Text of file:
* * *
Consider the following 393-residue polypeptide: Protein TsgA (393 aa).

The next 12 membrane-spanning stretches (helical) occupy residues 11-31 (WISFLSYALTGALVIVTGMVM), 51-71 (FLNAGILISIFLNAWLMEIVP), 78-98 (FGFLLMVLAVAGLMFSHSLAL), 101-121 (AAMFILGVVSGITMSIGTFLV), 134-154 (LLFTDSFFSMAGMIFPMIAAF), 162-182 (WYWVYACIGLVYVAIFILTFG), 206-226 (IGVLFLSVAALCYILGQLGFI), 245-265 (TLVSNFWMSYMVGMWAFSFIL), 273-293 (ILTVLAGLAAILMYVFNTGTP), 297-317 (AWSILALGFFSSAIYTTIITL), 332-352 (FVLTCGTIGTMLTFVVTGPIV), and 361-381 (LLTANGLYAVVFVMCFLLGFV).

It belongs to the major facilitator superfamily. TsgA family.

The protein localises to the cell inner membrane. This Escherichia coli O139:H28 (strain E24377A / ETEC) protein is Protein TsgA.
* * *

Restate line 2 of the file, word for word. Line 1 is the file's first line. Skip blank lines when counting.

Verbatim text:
The next 12 membrane-spanning stretches (helical) occupy residues 11-31 (WISFLSYALTGALVIVTGMVM), 51-71 (FLNAGILISIFLNAWLMEIVP), 78-98 (FGFLLMVLAVAGLMFSHSLAL), 101-121 (AAMFILGVVSGITMSIGTFLV), 134-154 (LLFTDSFFSMAGMIFPMIAAF), 162-182 (WYWVYACIGLVYVAIFILTFG), 206-226 (IGVLFLSVAALCYILGQLGFI), 245-265 (TLVSNFWMSYMVGMWAFSFIL), 273-293 (ILTVLAGLAAILMYVFNTGTP), 297-317 (AWSILALGFFSSAIYTTIITL), 332-352 (FVLTCGTIGTMLTFVVTGPIV), and 361-381 (LLTANGLYAVVFVMCFLLGFV).